A Chunk from Bear Creek

All the landed trout latched on to the hares ear nymph, except for one very respectable eleven inch brown trout that crushed the iron sally. The fat Albert invited three refusals, but the fly was probably too large for the small mouths of the Bear Creek residents. I moved at a faster than normal pace, and the catch rate was fairly steady in the afternoon. Bear Creek proved to be a nice fall back option after the blowout on the North Fork of St. Vrain Creek. I actually waded quite a bit and crossed the stream a few times to dislodge snagged flies. Lake fishing will wait, until I am shutout in tailwaters and small streams.

Fish Landed: 10

Oregon/California Road Trip Day 8 – 06/03/2019

Oregon/California Road Trip Day 8 06/03/2019 Photo Album

After a quick continental breakfast at the Comfort Inn on Monday morning, we once again continued on our road trip. Our destination on Monday was Redwoods National and State Parks in northern California. The drive from Portland, OR, to our reserved campsite in Jedediah State Park was 5.5 hours. We enjoyed the C. J. Box western mystery novel Out of Range so much, that Jane download another book entitled Off the Grid, and we listened the early chapters on our trip to Redwoods.

Camping Beneath Giant Redwoods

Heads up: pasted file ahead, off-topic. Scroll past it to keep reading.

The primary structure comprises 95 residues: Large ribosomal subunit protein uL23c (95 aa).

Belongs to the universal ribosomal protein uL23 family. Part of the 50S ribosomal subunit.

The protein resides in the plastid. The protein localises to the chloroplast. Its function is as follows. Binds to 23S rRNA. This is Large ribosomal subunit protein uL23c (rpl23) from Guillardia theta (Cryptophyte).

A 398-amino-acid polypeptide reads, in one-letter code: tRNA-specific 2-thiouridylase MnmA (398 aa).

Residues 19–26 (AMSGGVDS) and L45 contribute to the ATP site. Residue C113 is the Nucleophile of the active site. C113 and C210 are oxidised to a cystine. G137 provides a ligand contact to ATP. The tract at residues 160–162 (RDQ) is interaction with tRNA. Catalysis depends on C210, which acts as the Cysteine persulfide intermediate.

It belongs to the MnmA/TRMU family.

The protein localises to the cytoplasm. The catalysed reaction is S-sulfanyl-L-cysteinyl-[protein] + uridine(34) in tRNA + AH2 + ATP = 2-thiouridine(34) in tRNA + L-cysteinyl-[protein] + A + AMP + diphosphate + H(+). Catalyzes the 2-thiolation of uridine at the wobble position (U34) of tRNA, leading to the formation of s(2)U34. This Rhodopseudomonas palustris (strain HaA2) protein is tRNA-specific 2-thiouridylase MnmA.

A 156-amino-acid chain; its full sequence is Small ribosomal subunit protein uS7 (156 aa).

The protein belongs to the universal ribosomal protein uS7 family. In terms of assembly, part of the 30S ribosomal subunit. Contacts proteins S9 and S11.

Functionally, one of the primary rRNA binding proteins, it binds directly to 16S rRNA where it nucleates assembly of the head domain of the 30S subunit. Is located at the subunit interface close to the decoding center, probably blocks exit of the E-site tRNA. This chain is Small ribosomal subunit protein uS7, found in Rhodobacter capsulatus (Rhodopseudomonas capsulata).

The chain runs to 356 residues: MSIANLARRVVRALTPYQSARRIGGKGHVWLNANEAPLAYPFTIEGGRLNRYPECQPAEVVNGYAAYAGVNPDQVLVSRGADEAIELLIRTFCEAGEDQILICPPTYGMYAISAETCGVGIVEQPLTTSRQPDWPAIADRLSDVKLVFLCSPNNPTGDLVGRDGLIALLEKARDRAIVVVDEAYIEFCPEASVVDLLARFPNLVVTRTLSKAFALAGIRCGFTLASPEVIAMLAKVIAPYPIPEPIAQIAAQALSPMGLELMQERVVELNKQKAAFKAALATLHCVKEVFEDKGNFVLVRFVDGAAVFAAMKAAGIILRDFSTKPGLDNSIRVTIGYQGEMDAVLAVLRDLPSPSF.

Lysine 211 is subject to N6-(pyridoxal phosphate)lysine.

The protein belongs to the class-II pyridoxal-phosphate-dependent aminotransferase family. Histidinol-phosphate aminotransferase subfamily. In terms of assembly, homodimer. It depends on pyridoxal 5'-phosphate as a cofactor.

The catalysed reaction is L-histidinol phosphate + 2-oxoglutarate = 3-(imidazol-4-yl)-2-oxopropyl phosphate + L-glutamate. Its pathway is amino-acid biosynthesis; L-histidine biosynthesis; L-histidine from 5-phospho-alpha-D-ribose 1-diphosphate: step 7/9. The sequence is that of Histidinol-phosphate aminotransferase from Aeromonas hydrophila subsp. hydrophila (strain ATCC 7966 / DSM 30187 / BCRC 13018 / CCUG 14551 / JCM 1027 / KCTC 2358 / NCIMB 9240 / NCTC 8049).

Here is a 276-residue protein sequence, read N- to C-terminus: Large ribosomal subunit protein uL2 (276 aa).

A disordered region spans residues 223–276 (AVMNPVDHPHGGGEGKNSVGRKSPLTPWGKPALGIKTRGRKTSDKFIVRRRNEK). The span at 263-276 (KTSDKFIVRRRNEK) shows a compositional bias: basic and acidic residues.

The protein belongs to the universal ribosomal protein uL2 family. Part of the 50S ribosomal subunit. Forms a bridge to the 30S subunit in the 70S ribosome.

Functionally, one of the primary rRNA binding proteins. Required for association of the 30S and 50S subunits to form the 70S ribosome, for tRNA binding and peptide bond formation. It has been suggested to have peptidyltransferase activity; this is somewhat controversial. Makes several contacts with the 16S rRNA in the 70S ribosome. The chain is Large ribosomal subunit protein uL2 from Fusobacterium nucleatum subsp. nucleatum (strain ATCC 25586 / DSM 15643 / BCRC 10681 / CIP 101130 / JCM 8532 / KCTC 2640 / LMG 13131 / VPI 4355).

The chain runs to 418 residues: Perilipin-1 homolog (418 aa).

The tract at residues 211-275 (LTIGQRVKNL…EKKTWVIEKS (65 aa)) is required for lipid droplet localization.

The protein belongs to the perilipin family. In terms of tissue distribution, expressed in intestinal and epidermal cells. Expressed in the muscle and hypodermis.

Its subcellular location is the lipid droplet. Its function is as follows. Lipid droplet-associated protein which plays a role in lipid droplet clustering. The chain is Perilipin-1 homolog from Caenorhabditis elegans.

We arrived at our campsite by 3PM, and we were astounded by the tall redwoods of our campground. We were about to camp beneath trees that were 200 to 300 feet tall! Because I registered on line, the check in process was a breeze, and the gate attendant handed us a tag to place on our windshield. The campsite consisted of a fire pit, picnic table and bear locker. We were living in natural luxury.

Awe Inspiring

Before our arrival we followed the weather in Crescent City along the coast in northern California. We were nine miles inland, so we assumed that the weather was similar. Fortunately we were very wrong with this assumption, because highs in the mid-fifties along the coast translated to eighty degrees and sunny at Jedediah State Park.

Rather than launch immediately into assembling the tent and canopy, Jane and I decided to explore Jedediah State Park in the late afternoon and early evening. In this part of the Pacific Time Zone sunset did not occur until 9PM, so we had plenty of remaining sunlight for camping chores.

Ferns and Massive Trunks

For our initial foray into the redwood groves we chose the Simpson Reed Grove Trail and the Peterson Memorial Trail. The bordering loops were a mile long, and we were awestruck by the dense redwood forest. Ferns and moss were everywhere, and the trees towered high above and allowed only minimal sunlight to reach the forest floor. Fallen redwoods provided food and shelter for many animal and plant species.

A Typical Grove